(AP Photo/Al Behrman)
Cincinnati head coach Mick Cronin reacts to a play in the second half of an NCAA college basketball game against Appalachian State, Saturday, Nov. 16, 2013, in Cincinnati. Cincinnati won 77-49.
CINCINNATI — Xavier and Cincinnati want to keep their annual basketball rivalry, but school officials haven’t decided whether to play at a neutral site or return to campus after a brawl nearly sidelined the series.
Cincinnati athletic director Whit Babcock said in an interview Tuesday that the schools want to maintain the annual game, which is one of the city’s sports highlights.
There was talk about ending the rivalry two years ago after a brawl erupted with 9.4 seconds left on Xavier’s court. Four players from each team were suspended and video replays of the punching and shoving received national attention.
The game had alternated campuses each year, but it was moved to a downtown arena for two seasons after the brawl. Cincinnati won 60-45 last year in a game that was amicable. The schools will see how the game goes on Dec. 14 before deciding the site.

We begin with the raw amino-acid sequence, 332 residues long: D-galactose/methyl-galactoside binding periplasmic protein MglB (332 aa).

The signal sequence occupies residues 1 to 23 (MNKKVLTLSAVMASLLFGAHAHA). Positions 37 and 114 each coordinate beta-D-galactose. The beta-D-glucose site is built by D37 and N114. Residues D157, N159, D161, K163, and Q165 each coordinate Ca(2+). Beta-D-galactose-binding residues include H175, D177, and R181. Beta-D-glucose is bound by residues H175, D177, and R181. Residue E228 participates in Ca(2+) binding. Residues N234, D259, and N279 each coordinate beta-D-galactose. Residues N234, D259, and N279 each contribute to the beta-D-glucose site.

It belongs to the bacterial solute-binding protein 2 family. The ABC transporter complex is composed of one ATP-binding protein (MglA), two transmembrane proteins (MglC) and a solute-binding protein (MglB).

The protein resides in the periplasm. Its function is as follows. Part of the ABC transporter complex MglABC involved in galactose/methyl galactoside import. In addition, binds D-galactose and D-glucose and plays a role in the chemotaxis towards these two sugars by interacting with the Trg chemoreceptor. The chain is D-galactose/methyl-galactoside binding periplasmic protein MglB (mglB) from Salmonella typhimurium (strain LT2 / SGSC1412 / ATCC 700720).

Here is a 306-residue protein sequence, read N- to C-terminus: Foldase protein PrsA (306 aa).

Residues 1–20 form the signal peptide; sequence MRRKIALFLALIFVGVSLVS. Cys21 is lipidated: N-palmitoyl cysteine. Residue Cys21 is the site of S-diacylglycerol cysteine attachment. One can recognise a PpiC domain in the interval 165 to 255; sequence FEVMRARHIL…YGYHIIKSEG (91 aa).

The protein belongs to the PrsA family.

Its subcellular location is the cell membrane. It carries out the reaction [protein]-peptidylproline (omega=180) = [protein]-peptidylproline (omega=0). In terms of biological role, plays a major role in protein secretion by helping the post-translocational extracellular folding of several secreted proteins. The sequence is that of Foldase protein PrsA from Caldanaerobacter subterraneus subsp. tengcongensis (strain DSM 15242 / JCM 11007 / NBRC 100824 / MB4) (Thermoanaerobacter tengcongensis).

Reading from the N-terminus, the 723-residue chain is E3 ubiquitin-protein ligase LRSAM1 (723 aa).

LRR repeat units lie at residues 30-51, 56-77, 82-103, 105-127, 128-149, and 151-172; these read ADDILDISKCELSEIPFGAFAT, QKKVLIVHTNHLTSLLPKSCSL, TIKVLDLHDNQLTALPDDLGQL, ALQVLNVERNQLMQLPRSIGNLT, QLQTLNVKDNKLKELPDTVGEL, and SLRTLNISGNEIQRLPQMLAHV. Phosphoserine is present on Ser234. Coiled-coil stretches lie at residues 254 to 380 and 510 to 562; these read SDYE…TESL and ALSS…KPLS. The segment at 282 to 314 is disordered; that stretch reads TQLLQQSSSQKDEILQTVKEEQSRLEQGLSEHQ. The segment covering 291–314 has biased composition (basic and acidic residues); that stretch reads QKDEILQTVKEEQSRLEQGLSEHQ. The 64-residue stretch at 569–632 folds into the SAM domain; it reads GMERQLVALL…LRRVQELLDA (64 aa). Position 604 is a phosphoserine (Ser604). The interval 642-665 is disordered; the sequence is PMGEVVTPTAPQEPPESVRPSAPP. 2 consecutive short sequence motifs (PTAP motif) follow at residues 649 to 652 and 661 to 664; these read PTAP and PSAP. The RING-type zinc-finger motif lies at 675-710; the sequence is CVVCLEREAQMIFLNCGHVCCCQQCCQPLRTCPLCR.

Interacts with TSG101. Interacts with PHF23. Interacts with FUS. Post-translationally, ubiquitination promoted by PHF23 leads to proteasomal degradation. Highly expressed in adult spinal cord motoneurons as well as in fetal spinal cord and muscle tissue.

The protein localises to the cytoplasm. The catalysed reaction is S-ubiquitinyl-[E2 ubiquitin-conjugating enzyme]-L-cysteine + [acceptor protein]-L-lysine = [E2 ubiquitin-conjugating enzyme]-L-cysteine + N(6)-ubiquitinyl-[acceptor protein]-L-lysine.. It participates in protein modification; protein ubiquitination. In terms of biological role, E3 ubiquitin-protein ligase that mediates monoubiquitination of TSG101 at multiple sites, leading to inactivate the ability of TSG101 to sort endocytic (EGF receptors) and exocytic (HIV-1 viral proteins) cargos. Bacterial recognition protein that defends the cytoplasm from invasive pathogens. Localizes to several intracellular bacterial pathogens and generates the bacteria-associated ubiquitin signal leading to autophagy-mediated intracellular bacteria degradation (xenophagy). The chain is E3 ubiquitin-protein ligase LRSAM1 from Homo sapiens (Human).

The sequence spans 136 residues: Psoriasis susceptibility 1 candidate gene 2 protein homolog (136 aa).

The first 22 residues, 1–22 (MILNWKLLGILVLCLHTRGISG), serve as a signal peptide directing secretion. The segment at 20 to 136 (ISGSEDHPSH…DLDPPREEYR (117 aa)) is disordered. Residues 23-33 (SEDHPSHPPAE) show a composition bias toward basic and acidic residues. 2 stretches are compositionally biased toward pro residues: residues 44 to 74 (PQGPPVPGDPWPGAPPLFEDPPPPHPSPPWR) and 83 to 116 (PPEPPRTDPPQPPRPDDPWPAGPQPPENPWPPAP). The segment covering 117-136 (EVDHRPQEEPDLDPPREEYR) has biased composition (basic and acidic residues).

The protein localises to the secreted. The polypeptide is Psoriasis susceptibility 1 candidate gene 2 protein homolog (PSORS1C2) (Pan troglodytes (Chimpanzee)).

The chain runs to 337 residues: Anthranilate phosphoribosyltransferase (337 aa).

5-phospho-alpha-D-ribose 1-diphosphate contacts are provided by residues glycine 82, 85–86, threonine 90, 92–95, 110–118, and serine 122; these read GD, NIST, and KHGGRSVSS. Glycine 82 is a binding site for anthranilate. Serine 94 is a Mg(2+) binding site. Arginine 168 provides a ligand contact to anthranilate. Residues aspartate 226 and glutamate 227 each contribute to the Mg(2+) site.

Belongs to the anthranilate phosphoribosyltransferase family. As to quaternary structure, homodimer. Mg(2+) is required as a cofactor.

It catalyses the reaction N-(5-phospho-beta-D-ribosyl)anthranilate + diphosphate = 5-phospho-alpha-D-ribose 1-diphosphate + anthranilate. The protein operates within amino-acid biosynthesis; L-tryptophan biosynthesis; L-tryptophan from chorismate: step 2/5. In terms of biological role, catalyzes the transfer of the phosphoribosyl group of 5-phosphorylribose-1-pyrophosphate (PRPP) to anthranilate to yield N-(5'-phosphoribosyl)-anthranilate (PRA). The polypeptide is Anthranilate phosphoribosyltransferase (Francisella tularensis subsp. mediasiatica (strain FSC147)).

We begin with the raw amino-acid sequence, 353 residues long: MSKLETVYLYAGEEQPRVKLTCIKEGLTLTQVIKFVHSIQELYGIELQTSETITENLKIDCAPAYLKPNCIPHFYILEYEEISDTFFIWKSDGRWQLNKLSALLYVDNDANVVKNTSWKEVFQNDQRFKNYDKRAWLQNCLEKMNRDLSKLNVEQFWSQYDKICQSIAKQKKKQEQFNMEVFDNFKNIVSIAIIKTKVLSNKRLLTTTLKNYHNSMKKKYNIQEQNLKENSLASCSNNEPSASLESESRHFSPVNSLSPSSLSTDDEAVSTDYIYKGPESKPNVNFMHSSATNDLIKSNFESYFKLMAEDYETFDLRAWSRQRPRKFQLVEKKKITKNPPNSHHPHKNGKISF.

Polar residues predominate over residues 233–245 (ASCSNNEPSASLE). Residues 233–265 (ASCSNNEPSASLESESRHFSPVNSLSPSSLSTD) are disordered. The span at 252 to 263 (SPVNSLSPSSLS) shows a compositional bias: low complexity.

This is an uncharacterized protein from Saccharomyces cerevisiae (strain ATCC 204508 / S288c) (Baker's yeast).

“Long-term, what we’ve talked about is certainly continuing to play the game,” Babcock said. “Neither one of us has a desire to end that series.
“The big question is where the heck are you going to play, and that we haven’t ironed out. We’ve left it at, `Hey, we want to see how this second year goes down there.”’
Babcock said the schools’ presidents and trustees will be involved in the decision. The campuses are separated by only 2½ miles, and they’ve played each other 80 times.
The 2011 game on Xavier’s court was called after the fight erupted with the Musketeers ahead 76-53. Last year, there were no hostilities or technical fouls in the first year at a downtown arena that seats 16,264. The crowd of 14,528 was nearly equally divided between Xavier and Cincinnati fans.
Cincinnati coach Mick Cronin said he liked how the atmosphere at the downtown arena was much less acrimonious on a neutral site. Xavier coach Chris Mack has said he’d like to see the game return to the campuses at some point.
“At the end of the day it’s just a game, but it’s a pretty darn important one for this city,” Babcock said. “Right now we’ve just said, `Hey, in general we want to keep playing. We want to see the game this year and then we’ll sit down and talk.”’
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